Welcome to Day 2 of NYC Jewelry Week! Here on Future Heirloom, we’re celebrating by bringing you special behind-the-scenes content on some of our favorite programs, events, and exhibitions every day this week. Check in each day for a new feature on the happenings at NYC Jewelry Week.

Today we’re revisiting a special feature on the NYC Jewelry Week 21 exhibition, News From Central Asia, curated by Aida Sulova, on view at The Jewelry Library November 15-21, 2021. The works in the exhibition reflect currents in Politics, the Environment, and Culture of the region. Read about the making of the exhibition and Aida’s perspective on the curatorial process below.

Above: Tiaras by Jol Jol, a young Kazakh jewelry brand whose work is based on roads, repeat the shape of seven rivers in Kazakhstan.

News From Central Asia exhibition brings together Central Asian artists, makers, and designers whose inspirational works reflect political protests, climate change, collective memory restoration, jewelry as reminders of historical events, transformation caused by modernization. For New York City Jewelry Week 2021, curator Aida Sulova asked Central Asian artists and designers to share the news from their home country in the form of a wearable object – a jewelry piece.

For many artists in Central Asia making art is the only way to respond and talk about the events taking place today. Although the concept of this exhibition has a geographical representation, the themes of the news are relevant to what we are witnessing in the world. Examples include “Kinematics of Protests,” “Perestroika,” “Wearable Memory Card,” “Women of Kashgar,” “Cotton as a Curse,” says curator Sulova. Central Asia is a region which stretches from the Caspian Sea in the west to China and Mongolia in the east. Kazakhstan, Kyrgyzstan, Tajikistan, Turkmenistan, and Uzbekistan are former Soviet Republics that comprise Central Asia today. Since its Independence gained after the collapse of the Soviet Union, Central Asian countries have been undergoing a number of major political, social, cultural transformations.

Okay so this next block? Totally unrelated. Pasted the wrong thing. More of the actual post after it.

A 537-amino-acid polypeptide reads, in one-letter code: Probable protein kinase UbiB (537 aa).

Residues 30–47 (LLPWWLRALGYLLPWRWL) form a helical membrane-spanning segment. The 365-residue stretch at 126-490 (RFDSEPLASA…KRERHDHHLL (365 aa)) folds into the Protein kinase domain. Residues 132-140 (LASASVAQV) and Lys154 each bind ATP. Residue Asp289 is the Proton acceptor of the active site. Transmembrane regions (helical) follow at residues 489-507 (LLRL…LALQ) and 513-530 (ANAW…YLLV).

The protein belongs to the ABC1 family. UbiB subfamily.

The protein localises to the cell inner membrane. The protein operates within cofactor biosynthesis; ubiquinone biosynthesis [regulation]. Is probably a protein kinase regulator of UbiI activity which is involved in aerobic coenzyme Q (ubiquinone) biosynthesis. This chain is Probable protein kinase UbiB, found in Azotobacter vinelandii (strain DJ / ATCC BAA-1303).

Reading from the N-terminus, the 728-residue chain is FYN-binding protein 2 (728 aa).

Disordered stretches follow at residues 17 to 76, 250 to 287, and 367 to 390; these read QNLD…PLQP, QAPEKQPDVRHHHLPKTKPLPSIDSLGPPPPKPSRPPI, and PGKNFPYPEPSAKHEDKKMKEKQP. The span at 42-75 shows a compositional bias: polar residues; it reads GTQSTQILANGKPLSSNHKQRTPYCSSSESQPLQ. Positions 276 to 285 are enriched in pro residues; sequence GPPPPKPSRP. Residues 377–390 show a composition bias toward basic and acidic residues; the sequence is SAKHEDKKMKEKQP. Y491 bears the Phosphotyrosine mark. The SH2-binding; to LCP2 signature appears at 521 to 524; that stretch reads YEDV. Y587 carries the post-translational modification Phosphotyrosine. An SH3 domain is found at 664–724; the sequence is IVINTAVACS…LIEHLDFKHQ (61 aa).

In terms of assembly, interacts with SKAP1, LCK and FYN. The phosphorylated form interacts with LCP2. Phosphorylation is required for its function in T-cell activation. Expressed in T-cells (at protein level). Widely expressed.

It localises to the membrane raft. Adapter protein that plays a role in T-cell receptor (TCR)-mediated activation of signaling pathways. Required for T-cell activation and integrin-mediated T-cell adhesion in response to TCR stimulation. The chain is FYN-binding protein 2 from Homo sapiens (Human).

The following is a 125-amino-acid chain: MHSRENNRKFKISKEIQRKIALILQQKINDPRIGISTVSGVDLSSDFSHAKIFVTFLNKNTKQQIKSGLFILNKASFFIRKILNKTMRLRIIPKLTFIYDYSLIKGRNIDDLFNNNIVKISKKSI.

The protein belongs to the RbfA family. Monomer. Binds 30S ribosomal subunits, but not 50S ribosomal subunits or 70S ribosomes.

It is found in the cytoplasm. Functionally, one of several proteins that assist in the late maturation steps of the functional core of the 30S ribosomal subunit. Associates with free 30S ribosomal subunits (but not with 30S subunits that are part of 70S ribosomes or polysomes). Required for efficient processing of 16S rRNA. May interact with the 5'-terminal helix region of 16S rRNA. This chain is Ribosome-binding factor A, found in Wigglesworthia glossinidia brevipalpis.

Excerpted from Aida Sulova’s Press Release for News From Central Asia

Aida Sulova’s Curatorial Field Notes for News From Central Asia

I take a deep breath to read the news from Central Asia. News from the motherland worries the most. Born in Kyrgyzstan, former Soviet Republic in Central Asia, I now live in the US. When I call my mother, who lives in Kyrgyzstan, to ask for news, it is never about a new purse that she bought or my relative’s new born baby or anything of that sort, it is always about the politics in the region. 

When I heard that “The Power of Jewelry” was going to be the theme of the New York City Jewelry Week in 2021, I wanted to propose an exhibition that would become a visual and tactile reflection of the news from Central Asia. Through the tapestry of creative visions, artworks, and field notes, I was hoping to portray the complex thinking and challenging statements of makers, designers, and artists from Central Asia. 

The past year was full of cataclysms that made us turn back while looking forward. Who were we, what have we become, and what have we done? Looking at what I am today, I can see my identity formation through a number of major historical events: being born and brought up in the Soviet Union, experiencing Perestroika, collapse of the old regime, life in the newly independent Muslim state, the Tulip Revolution, the April Revolution, and immigration. Now living and witnessing recent political and social upheavals in the US, I thought I’d developed some sort of immunity to the experiences of that kind. But the news kept coming and my reaction to it proved that one will never develop an emotional stability for today’s atrocities. 

After I announced the theme for the “News from Central Asia” show and sent out invitations to selected artists, I packed my stuff and went to Kyrgyzstan. The trip back home in the post-pandemic period was not only about visiting my family, friends, and memories. It was also about connecting with new people, places, and practices. Looking for new codes, symbols, and answers became a central point of the journey. 

I met with all participating artists, both in person and online. We talked about contemporary art and how meaningful and empowering it is when it gets to sending a message into the world. How it can be displayed not only on the walls but also on the body. I told them about The Jewelry Library and its collection of books and jewelry and its projects that unify and inspire a community of makers and storytellers. I am glad that having spent time with artists, after our walks and talks, laughs and tears, I ended up with a collection of art pieces that will be presented at the “News from Central Asia” exhibition in New York.